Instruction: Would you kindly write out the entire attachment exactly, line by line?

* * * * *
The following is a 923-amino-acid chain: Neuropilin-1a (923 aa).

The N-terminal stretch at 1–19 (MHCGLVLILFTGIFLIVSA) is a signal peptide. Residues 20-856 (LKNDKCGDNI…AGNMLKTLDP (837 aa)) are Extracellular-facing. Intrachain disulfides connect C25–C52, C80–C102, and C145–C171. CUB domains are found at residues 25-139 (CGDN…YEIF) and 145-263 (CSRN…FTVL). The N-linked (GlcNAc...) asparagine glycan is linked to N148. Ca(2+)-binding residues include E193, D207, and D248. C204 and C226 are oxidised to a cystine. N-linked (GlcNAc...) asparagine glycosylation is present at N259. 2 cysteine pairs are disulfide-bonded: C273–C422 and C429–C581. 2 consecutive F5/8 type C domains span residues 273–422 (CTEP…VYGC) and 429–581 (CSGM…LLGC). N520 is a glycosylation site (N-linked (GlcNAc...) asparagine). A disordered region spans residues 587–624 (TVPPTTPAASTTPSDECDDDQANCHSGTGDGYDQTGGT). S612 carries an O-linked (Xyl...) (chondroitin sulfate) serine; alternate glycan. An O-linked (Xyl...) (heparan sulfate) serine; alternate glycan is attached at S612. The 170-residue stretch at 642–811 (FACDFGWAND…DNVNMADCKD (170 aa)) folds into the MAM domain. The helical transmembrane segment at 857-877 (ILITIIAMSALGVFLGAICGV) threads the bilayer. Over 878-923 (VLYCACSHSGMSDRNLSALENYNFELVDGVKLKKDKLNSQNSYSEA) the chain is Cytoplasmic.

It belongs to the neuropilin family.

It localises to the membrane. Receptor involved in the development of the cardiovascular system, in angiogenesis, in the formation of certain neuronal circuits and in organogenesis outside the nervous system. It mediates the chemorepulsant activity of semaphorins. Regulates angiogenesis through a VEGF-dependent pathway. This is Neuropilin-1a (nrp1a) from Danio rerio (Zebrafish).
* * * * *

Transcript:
The following is a 923-amino-acid chain: Neuropilin-1a (923 aa).

The N-terminal stretch at 1–19 (MHCGLVLILFTGIFLIVSA) is a signal peptide. Residues 20-856 (LKNDKCGDNI…AGNMLKTLDP (837 aa)) are Extracellular-facing. Intrachain disulfides connect C25–C52, C80–C102, and C145–C171. CUB domains are found at residues 25-139 (CGDN…YEIF) and 145-263 (CSRN…FTVL). The N-linked (GlcNAc...) asparagine glycan is linked to N148. Ca(2+)-binding residues include E193, D207, and D248. C204 and C226 are oxidised to a cystine. N-linked (GlcNAc...) asparagine glycosylation is present at N259. 2 cysteine pairs are disulfide-bonded: C273–C422 and C429–C581. 2 consecutive F5/8 type C domains span residues 273–422 (CTEP…VYGC) and 429–581 (CSGM…LLGC). N520 is a glycosylation site (N-linked (GlcNAc...) asparagine). A disordered region spans residues 587–624 (TVPPTTPAASTTPSDECDDDQANCHSGTGDGYDQTGGT). S612 carries an O-linked (Xyl...) (chondroitin sulfate) serine; alternate glycan. An O-linked (Xyl...) (heparan sulfate) serine; alternate glycan is attached at S612. The 170-residue stretch at 642–811 (FACDFGWAND…DNVNMADCKD (170 aa)) folds into the MAM domain. The helical transmembrane segment at 857-877 (ILITIIAMSALGVFLGAICGV) threads the bilayer. Over 878-923 (VLYCACSHSGMSDRNLSALENYNFELVDGVKLKKDKLNSQNSYSEA) the chain is Cytoplasmic.

It belongs to the neuropilin family.

It localises to the membrane. Receptor involved in the development of the cardiovascular system, in angiogenesis, in the formation of certain neuronal circuits and in organogenesis outside the nervous system. It mediates the chemorepulsant activity of semaphorins. Regulates angiogenesis through a VEGF-dependent pathway. This is Neuropilin-1a (nrp1a) from Danio rerio (Zebrafish).